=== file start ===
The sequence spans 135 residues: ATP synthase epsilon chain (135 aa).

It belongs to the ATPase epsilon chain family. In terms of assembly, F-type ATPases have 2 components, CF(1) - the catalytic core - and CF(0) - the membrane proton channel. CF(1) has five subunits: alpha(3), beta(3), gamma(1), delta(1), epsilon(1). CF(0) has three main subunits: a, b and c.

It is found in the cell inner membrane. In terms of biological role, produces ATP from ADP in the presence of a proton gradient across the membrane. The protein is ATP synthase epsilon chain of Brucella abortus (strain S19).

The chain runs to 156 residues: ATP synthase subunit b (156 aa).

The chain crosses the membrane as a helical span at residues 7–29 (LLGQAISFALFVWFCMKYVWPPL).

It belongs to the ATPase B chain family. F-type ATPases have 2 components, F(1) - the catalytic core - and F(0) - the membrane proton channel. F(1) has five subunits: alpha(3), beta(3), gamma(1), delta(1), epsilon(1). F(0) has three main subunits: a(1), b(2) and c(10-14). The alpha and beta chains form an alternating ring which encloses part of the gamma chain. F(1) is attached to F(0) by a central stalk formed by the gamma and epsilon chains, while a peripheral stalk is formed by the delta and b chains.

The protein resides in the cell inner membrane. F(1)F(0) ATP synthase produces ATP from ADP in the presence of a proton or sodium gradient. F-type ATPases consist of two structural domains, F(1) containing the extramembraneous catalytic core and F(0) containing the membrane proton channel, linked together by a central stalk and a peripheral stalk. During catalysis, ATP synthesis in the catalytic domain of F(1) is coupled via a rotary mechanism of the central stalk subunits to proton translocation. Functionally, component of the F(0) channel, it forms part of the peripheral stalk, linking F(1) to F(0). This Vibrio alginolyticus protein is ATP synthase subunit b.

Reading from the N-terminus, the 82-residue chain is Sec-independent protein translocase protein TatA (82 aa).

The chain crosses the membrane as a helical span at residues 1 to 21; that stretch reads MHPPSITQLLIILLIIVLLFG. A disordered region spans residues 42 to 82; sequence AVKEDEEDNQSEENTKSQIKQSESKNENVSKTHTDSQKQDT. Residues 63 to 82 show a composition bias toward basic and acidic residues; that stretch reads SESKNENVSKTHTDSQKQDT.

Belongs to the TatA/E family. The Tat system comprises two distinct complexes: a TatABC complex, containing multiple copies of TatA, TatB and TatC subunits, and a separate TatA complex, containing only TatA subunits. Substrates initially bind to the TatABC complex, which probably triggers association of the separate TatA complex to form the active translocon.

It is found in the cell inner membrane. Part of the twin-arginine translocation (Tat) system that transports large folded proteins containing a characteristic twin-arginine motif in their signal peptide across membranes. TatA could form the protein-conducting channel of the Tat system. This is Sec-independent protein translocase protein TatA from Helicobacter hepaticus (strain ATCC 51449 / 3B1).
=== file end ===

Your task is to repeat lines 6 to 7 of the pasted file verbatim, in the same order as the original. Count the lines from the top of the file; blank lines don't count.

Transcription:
It belongs to the ATPase B chain family. F-type ATPases have 2 components, F(1) - the catalytic core - and F(0) - the membrane proton channel. F(1) has five subunits: alpha(3), beta(3), gamma(1), delta(1), epsilon(1). F(0) has three main subunits: a(1), b(2) and c(10-14). The alpha and beta chains form an alternating ring which encloses part of the gamma chain. F(1) is attached to F(0) by a central stalk formed by the gamma and epsilon chains, while a peripheral stalk is formed by the delta and b chains.

The protein resides in the cell inner membrane. F(1)F(0) ATP synthase produces ATP from ADP in the presence of a proton or sodium gradient. F-type ATPases consist of two structural domains, F(1) containing the extramembraneous catalytic core and F(0) containing the membrane proton channel, linked together by a central stalk and a peripheral stalk. During catalysis, ATP synthesis in the catalytic domain of F(1) is coupled via a rotary mechanism of the central stalk subunits to proton translocation. Functionally, component of the F(0) channel, it forms part of the peripheral stalk, linking F(1) to F(0). This Vibrio alginolyticus protein is ATP synthase subunit b.